#NoPlanetB: Climate crisis is real
A news report by The Guardian revealed that sea levels around the world have risen nearly 20cm (7.8 inches) since 1901, swallowing entire islands and creeping closer to populated areas of great coastal cities like New York, Melbourne, and Dakar.
Antarctica has lost 3 trillion tonnes of ice in the last 25 years, while climate models predict global heating between 3C to 4C by 2100—an event that will collapse the ecosystem, displace 10% of the world’s population and cause a third of all life on earth to face extinction.
SIDS, or Small Island Developing States such as the Maldives, Fiji, and the Solomon Islands, are all in threat of submerging should this happen. Sites and destinations of both cultural and historical importance will crumble, and the climate crisis will lead to changes in biodiversity that will render significant changes in the environment.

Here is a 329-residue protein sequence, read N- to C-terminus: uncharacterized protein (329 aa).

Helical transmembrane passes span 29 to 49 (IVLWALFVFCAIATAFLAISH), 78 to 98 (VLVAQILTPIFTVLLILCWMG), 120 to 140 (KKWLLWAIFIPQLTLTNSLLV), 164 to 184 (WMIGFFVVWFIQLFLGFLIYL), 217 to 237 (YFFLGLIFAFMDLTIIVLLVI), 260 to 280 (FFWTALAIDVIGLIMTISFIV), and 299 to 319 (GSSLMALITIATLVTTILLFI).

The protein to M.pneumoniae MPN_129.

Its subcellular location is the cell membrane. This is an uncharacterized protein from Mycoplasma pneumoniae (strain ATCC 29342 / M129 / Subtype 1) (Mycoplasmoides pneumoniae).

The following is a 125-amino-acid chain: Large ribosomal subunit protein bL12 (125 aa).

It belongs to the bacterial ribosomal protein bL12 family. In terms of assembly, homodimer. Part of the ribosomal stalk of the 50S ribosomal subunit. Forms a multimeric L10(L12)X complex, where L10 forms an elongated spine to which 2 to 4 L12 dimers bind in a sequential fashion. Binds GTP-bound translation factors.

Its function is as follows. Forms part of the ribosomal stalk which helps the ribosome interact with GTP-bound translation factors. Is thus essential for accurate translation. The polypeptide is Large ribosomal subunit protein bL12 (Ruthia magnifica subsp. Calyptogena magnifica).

Sadly, the contribution of tourism to greenhouse gas (GHG) emissions is rising, and is projected to grow by up to 130% by 2035. Around the world, burgeoning numbers of tourists are straining sensitive ecosystems to the breaking point. Just look at Thailand’s Maya Bay, Vietnam’s Ha Long Bay, and our own tiny island paradise that is Boracay.
An estimated 14 billion pounds of trash—most of it plastic—is dumped in the world’s oceans every year, part of which came from the tourism sector and is caused by ineffective waste management measures.
We at Out of Town Blog have and will always work to bring our readers the latest travel news wherever they are in the world, and part of this commitment is raising awareness on the perils that our planet faces. We are now in a global crisis, and we need to get this message across whatever way we can as fast as we can.
Here we believe that our planet is our responsibility and reporting about it is a priority. From here on, you can now read articles about the environment and the things we can do to help preserve it in this column, #NoPlanetB.
It might seem a daunting task to try, but we will try otherwise.
The first article of this column will be about “The Sustainable Diner,” an initiative by WWF which aims to raise awareness about the environmental impacts of food, increase the number of healthy and eco-friendly dishes in restaurants, and to reduce food waste.